Nothing from September 23, 2021 to October 7, 2021.
The county commissioners will decide the fate of Rum Island Park today at the regular meeting at 5:30 at the School Board Auditorium, 372 W. Duval St., Lake City.
The park, abandoned by the county for decades, is a controversial topic because the county now has invested money in it for renovation and wants to impose a strong set of rules which drastically change the customary usage by locals.
A workshop was promised for the public to contribute input but it never took place. The park has been closed for nearly a year and will likely open in August.
The public may speak to the commissioners at the meeting today at 5:30.
Comments by OSFR historian Jim Tatum.
– A river is like a life: once taken,
it cannot be brought back © Jim Tatum
Commission considers charging admission fees for Rum Island
Thursday, July 16, 2020
TONY BRITT [email protected]
County officials are considering charging admission and implementing several new fees and rules at Rum Island Park, when the park reopens in the coming weeks. “We’ve never charged admission into the park before, but the problem is it’s such a small park and it’s gotten so crowded, we’re going to charge admission into the park,” said Ben Scott, county manager, during a telephone interview last week.
Rum Island Park, located at the southern end of the county, offers access to the Santa Fe River and accommodates paddling (canoes or kayaks), swimming, picnicking and fishing. Scott said county officials are considering a plan that would allow Columbia County residents to purchase an annual pass to the park at a reduced price compared to an annual pass sold to out-of-county residents. Under the proposal, county residents could purchase an annual pass for $25 and an annual pass for out-of-county residents would cost $60. Senior citizens (over 65 years old) and veterans can apply for annual passes at no charge.
The county is also proposing a $5 per vehicle fee and the money would be placed in an “honor box” at the park and the temporary decal provided would have to be displayed in the vehicle’s windshield or the vehicle could be towed at the owner’s expense. Outfitters, anybody who has commercial activity in the park more than six times per year, can purchase a permit for $1,500 a year. The board also plans to review a proposal where 20-25 annual passes will be allocated to the Friends of Rum Island organization, a park support group, whose volunteers periodically clean and maintain areas of the park.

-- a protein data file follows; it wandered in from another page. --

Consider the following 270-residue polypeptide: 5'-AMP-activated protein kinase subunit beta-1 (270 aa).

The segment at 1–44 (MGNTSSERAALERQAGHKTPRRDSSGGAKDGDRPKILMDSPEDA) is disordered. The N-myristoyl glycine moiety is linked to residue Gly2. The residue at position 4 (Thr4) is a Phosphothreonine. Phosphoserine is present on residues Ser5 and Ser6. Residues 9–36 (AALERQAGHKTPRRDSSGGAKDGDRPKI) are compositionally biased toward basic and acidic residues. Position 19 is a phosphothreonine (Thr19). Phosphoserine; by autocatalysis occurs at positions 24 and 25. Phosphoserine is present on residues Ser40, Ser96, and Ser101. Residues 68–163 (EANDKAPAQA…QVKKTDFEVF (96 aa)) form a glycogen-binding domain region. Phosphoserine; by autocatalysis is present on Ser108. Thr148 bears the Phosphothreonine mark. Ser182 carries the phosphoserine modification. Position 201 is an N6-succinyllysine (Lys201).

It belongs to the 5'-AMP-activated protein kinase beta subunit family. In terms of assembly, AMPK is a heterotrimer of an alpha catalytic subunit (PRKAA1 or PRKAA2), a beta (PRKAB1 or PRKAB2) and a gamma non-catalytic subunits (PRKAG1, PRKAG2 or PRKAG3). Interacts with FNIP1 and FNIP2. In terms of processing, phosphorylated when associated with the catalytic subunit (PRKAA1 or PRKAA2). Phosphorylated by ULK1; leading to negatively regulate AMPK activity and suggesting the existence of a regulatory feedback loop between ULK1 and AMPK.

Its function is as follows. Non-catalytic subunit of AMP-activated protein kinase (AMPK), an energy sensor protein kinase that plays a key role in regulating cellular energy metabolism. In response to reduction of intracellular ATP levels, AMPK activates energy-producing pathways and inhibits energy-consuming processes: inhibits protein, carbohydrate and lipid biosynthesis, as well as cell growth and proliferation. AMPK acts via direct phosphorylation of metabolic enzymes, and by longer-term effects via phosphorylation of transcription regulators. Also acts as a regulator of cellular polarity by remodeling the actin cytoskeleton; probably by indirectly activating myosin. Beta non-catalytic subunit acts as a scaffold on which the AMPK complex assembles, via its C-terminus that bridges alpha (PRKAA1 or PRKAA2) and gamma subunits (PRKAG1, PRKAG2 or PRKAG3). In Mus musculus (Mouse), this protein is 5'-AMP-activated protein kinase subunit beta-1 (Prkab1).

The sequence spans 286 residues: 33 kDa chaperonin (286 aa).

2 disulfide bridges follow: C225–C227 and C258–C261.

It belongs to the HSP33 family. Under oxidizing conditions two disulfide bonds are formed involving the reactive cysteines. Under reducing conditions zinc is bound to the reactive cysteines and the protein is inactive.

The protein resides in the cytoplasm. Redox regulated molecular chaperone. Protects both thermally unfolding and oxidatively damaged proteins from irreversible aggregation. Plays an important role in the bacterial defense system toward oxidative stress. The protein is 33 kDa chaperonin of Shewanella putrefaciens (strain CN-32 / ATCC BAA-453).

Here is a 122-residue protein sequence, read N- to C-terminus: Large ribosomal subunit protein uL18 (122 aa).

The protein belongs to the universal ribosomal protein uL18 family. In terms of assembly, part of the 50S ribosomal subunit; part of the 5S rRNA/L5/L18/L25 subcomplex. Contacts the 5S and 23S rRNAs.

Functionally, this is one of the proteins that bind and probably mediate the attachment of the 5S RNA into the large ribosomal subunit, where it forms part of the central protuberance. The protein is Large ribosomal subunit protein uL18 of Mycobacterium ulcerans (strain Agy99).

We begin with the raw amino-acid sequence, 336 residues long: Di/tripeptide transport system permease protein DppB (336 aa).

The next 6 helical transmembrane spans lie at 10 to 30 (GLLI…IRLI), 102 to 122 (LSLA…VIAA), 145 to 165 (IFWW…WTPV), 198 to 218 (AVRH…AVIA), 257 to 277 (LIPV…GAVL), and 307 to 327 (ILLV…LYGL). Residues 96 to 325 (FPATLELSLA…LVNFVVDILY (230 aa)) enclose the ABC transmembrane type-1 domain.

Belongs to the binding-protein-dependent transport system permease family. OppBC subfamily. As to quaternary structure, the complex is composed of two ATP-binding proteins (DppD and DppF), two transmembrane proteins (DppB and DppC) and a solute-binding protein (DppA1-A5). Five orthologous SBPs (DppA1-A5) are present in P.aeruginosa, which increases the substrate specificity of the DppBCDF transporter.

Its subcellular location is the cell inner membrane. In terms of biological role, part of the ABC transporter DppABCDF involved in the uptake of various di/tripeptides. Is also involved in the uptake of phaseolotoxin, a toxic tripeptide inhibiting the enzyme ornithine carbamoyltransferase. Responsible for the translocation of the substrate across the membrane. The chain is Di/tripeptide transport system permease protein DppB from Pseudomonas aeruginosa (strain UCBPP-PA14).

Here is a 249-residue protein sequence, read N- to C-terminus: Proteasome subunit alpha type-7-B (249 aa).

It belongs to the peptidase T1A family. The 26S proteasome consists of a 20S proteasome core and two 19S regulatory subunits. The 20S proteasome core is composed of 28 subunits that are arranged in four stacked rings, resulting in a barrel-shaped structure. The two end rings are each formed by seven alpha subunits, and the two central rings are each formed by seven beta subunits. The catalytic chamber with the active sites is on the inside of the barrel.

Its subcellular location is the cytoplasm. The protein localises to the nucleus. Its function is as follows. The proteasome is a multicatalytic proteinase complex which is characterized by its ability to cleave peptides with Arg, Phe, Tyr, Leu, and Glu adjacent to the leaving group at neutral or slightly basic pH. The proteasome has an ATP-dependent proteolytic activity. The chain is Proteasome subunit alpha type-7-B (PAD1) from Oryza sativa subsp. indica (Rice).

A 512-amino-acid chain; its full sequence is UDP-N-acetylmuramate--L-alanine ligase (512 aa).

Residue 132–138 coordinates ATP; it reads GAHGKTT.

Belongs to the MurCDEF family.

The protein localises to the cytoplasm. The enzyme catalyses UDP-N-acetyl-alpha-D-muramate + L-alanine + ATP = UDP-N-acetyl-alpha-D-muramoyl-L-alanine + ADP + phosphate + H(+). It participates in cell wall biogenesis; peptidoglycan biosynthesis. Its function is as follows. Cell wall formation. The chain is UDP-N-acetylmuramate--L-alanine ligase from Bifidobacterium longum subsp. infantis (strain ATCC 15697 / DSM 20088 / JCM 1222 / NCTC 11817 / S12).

County officials are expected to get more public input on the proposals and review other rules governing area parks and community centers during the 5:30 p.m. Columbia County Commission meeting today at the School Board Auditorium, 372 W. Duval St. County officials discussed the potential rules to govern Rum Island Park and the new fees last week during a workshop at the Fort White Community Center, where more than a dozen people either questioned initial fee amounts, the park’s hours and other parts of the initial proposal.
County officials are not expected to vote on or adopt the new fees and rules until the Board’s first meeting in August. “We’re also setting hours that the park will be opened and closed,” Scott said of the plan. The consensus that county officials reached during the workshop last week is that the park will be opened from sunrise to sunset. Scott said the proceeds collected from the proposed fees will be used to clean and maintain the park. Rum Island Park, which initially closed Sept. 9, 2019, for construction and renovation work, is tentatively scheduled to reopen sometime in August. “If we don’t get a bunch of rain, we’ll be open sometime in August,” said Scott, noting that the main holdup on the project has been weather related with all the rain the area has had.
Columbia County was the recipient of two grants that were funding the park’s facelift. One of the grants was from the Suwannee River Water Management District and the other grant was from 2019 legislative appropriations. Both grants were for $150,000 each.
The legislative appropriations funding was used to construct a permanent restroom facility at the park. The building was designed to have separate men’s and women’s restroom facilities, with two stalls on each side and the building’s plans said it would also have an entry sidewalk for park visitors. The building was designed so that during periods of high water events, the water could pass through the building. For years the park utilized Port-a-lets because there was no permanent restroom facility.
The other portion of grant funds were earmarked to address environmental issues, such as bank restoration, at the springs. “The restroom is complete,” Scott said during a telephone interview Friday. “I’m not sure if the bank erosion (work) is totally complete yet or not.” The funding from the SRWMD grant funded the park’s (river) bank restoration, as well as funded a portion of the drain field and septic tank work associated with adding a permanent restroom facility to the park. Scott, who has not seen the updated work at the park, said there have been complaints by people that the restrooms are too far away from the river in the park. “The restroom is about as close as we can set it, based on water management district rules,” he said.